| NEW YORK
NEW YORK Overselling a job opportunity to a coveted recruit might be commonplace, especially in the money-talks brokerage world. But firms can pay a price if managers fail to follow through on promises they make when wooing a new hire.
An arbitration panel ruled that Morgan Stanley Smith Barney (MS.N) must pay $5 million to two brokers for making false promises when recruiting them from rival brokerage UBS.
The award, dated Tuesday, is the latest decision in a spate of cases involving unmet promises that advisers claim were made to win them over, only to turn a blind eye to those agreements when they started work.
"Rarely do you have a case where everything that the claimant says is completely corroborated by Morgan Stanley's own...documents," said California-based lawyer Erwin Shustak, who represented the brokers.
Morgan Stanley Smith Barney said in a statement on Wednesday, "We believe this decision is wrong and not supported by the facts."
Asked if it would appeal the ruling, Morgan Stanley said it was reviewing its options.
Advisers John Paladino and Todd Vitale, who are still with the firm, said Morgan Stanley made fraudulent misrepresentations, among other claims, when they were recruited in August 2008 - just months before the company's wealth unit merged with Citigroup's (C.N) Smith Barney in January 2009 to create the largest U.S. brokerage.
Under the terms of the recruiting deal, which were documented in internal memos, Morgan Stanley promised Vitale that he would become a salaried manager within six months of joining the firm. Paladino, who joined the firm at a time when he was generating $250,000 in annual revenue, would then inherit Vitale's book, valued at roughly $450,000 in annual production.
Four years later, Vitale had yet to be granted that management position and Paladino had yet to inherit his book. Further, Paladino had his monthly pay cut because of the small size of his book, which would not have happened had the promises been kept.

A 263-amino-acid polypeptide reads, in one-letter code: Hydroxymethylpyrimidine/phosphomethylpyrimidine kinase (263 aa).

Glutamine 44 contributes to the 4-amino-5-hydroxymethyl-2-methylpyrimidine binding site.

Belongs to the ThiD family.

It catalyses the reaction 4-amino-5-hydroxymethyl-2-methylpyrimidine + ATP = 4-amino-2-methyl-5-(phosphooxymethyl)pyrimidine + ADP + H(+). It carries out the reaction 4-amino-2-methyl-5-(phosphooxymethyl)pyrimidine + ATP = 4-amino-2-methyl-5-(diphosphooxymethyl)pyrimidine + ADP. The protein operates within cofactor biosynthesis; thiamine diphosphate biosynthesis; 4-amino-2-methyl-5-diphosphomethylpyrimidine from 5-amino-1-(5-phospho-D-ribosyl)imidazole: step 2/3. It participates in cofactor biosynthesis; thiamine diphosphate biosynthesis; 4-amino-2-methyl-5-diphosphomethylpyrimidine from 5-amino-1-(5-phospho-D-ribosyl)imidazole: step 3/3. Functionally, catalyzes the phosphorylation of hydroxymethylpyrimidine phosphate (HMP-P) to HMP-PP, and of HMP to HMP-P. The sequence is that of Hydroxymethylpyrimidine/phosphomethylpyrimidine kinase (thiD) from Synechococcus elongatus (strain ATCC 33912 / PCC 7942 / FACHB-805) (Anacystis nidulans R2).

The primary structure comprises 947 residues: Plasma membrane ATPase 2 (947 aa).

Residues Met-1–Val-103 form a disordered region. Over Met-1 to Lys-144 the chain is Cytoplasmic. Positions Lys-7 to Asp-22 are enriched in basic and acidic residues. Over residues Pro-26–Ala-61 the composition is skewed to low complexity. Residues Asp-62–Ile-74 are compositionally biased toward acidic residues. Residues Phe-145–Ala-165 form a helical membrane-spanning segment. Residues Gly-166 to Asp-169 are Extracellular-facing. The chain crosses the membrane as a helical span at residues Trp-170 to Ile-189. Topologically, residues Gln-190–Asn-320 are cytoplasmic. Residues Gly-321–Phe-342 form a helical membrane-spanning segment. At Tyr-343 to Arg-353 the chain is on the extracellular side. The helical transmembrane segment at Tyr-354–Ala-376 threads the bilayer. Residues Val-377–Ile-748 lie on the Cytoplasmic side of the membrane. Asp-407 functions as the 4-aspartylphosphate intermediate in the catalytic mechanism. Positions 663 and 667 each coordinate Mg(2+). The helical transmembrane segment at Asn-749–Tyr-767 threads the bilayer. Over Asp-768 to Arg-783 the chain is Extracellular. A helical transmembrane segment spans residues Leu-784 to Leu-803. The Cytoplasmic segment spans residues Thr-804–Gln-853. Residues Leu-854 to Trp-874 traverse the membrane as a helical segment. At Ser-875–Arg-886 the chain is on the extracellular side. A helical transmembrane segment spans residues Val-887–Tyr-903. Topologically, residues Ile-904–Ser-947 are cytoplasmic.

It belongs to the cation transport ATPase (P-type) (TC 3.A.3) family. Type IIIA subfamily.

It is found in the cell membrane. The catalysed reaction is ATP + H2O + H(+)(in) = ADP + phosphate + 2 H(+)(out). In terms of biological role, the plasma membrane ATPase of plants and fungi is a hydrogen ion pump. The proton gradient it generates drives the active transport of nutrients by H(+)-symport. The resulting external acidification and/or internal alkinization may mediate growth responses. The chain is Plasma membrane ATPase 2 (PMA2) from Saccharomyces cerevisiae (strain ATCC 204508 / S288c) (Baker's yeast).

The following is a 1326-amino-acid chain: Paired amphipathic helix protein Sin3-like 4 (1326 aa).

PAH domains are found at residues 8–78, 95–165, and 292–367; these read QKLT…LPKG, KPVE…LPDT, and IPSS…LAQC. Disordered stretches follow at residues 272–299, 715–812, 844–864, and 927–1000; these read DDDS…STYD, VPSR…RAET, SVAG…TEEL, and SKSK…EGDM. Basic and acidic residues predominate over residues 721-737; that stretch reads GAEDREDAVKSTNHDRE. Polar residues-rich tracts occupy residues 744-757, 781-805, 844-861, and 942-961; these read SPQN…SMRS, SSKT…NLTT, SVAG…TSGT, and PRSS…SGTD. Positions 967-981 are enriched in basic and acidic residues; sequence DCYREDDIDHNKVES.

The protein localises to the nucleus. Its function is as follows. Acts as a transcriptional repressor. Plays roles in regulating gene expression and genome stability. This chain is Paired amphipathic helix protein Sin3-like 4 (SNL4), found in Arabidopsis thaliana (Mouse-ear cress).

The panel awarded compensatory damages to both brokers - $2.6 million to Vitale and $2 million to Paladino - and another roughly $355,000 in attorney fees. The amount was more than the claimants had expected, according to Shustak. Expert testimony initially calculated damages at $3.3 million.
Shustak said he believes the reason the panel ruled in favor of the brokers after the two-weeklong hearing was because of the "extensive documentation" and Vitale's "own meticulous records," including internal memos from senior management, as well as e-mails and day-planner notes confirming the brokers' claims.
A WIDER ISSUE?
The problem is not limited to Morgan Stanley Smith Barney, industry lawyers say.
Recruiters often make verbal promises to advisers that do not appear in the contract, said Laurence Moy, a New York-based lawyer for Outten & Golden LLP who advises brokers on employment issues.
The practice is so common that brokerages try to protect themselves from those oral representations, he said. Moy is aware of "repeated" situations in which brokerages "talk out of both sides of their mouths," he said.
It is not unheard of for brokers to receive offer letters that outline their compensation, while warning them not to rely on promises other than those in the letter, Moy said.
That may partly be because managers are working to hire numerous brokers at the same time and may not remember everything that has been said. The manager who was involved in recruiting Vitale and Paladino, for example, testified that he was involved in recruiting upward of 40 brokers at any one time, according to Shustak.
"It's a difficult situation for the individual, especially in this hiring environment," Moy said. "They're stuck with this paperwork that's designed to create an out for the firm while encouraging the individual to take the job."
The problem is most acute with promises about compensation, but also crops up in other ways, such as by telling brokers they will ultimately become a managing director.
Larger producers typically have an easier time negotiating some verbal promises into the written contract, Moy said. Smaller producers are generally more vulnerable because they have less leverage, he said.
(Reporting By Ashley Lau and Suzanne Barlyn; Editing by Jennifer Merritt and Leslie Gevirtz)